NASHVILLE, Tenn. – The Nashville Shakespeare Festival continues its 30th anniversary season with a celebratory production of Shakespeare’s classical comedy, “A Midsummer Night’s Dream” Thursdays-Saturdays and Labor Day Aug. 9-Sept. 9 in Centennial Park and Sept. 13-16 at Academy Park Performing Arts Center in Franklin.
This magical play, directed by Jaclynn Jutting explores the duality of love and asks: if we are in love are we ever in control?
Food and drink vendors open and Talking Shakespeare with nightly special guest speakers at 6 p.m. Pre-show entertainment starts at 6:30 p.m. with the performance at 7:30 p.m. In Franklin, food and drink vendors open and Talking Shakespeare with nightly special guest speakers at 5:30 p.m.; pre-show entertainment is at 6 p.m. and the performance begins 7 p.m.
In true Nashville Shakes style, the production will feature an original score by Rollie Mains, played live by the composer and local musicians, Natalie Bell, Jeff Rogers, and actor/musician Matthew Cruz Benenson.
The cast of 23 actors and apprentice company members includes Nashville favorite, Tamiko Robinson Steele playing both Titania, Queen of the Fairies and Hippolyta. Also double-cast is Geoff Davin as Oberon and Theseus, and Artistic Director Denice Hicks, who will be playing both the mischievous Puck and Egeus. Plus, there will be elves and fairies on stage this year! Nashville Shakespeare Festival is offering Elf & Fairy Camp each week of the show and the 6-12 year-olds who attend the camp will perform in the show.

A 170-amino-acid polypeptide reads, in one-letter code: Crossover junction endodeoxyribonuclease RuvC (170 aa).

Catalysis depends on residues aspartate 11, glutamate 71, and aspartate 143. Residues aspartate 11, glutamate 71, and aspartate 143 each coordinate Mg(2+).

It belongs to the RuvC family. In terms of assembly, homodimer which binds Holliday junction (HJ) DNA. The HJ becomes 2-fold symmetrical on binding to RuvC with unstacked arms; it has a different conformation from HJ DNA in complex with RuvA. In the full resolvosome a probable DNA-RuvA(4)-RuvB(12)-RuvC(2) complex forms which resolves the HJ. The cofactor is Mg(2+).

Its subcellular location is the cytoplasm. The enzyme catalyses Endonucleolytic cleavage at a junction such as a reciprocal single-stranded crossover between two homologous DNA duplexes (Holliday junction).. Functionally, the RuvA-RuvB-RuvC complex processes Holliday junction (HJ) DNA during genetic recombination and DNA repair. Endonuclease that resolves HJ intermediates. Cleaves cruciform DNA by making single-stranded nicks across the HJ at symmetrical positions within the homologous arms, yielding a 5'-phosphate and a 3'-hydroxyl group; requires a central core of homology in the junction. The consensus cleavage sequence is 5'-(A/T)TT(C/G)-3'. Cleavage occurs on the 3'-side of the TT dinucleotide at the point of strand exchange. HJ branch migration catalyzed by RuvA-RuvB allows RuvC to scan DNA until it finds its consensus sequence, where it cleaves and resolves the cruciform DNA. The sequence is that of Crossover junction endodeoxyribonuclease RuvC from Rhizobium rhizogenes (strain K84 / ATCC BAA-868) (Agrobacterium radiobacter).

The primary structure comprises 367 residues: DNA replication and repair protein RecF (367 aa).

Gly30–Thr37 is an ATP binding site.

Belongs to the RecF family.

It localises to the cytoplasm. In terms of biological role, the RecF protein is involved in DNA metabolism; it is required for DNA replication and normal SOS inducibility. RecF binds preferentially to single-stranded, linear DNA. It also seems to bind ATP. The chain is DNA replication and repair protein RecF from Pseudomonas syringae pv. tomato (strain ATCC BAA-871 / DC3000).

Blending the world of ancient Greece with an enchanting, twinkling fairy forest is set designer Paul Gatrell, lighting designer, Anne Willingham, and costume designer Colleen Garatoni with dance choreography by Everett Tarleton.
Tickets are free but a $10 donation is encouraged. VIP Royal Packages including reserved seating, VIP parking and a gourmet dinner by Bacon & Caviar are $75.
For tickets and more information, visit www.ticketsnashville.com.
All of Nashville Shakespeare Festival’s programming is supported in part by the Tennessee Arts Commission. A Midsummer Night’s Dream is supported in part by the National Endowment for the Arts.
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